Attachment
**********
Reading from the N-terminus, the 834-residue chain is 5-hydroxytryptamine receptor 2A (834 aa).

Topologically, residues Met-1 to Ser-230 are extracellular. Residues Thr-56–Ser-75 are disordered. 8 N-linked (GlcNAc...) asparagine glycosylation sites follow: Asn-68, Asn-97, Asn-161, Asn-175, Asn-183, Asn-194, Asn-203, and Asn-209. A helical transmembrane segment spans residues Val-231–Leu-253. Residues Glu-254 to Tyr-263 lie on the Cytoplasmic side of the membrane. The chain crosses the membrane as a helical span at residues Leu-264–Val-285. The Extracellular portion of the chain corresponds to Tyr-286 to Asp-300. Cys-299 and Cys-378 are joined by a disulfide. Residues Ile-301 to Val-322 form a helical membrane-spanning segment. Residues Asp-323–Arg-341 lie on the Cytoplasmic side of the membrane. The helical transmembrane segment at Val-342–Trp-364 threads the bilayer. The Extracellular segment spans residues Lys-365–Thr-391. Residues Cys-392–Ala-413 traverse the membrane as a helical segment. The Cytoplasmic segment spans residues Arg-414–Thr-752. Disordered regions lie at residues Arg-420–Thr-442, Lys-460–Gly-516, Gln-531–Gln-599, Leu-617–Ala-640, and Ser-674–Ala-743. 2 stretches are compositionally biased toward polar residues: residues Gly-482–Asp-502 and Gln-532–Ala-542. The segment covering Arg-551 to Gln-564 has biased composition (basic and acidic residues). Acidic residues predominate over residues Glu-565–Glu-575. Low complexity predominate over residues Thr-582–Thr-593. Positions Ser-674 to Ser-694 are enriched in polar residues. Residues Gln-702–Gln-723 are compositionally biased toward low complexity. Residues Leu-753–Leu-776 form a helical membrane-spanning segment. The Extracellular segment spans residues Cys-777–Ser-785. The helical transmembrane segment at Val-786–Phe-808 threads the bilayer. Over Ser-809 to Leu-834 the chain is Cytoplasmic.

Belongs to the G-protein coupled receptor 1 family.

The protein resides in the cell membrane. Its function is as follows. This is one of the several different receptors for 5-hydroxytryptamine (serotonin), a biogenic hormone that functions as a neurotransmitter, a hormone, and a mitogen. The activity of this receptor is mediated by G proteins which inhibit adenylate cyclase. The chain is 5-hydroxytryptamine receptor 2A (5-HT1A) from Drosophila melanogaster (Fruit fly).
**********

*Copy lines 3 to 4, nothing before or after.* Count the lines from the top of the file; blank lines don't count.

Belongs to the G-protein coupled receptor 1 family.

The protein resides in the cell membrane. Its function is as follows. This is one of the several different receptors for 5-hydroxytryptamine (serotonin), a biogenic hormone that functions as a neurotransmitter, a hormone, and a mitogen. The activity of this receptor is mediated by G proteins which inhibit adenylate cyclase. The chain is 5-hydroxytryptamine receptor 2A (5-HT1A) from Drosophila melanogaster (Fruit fly).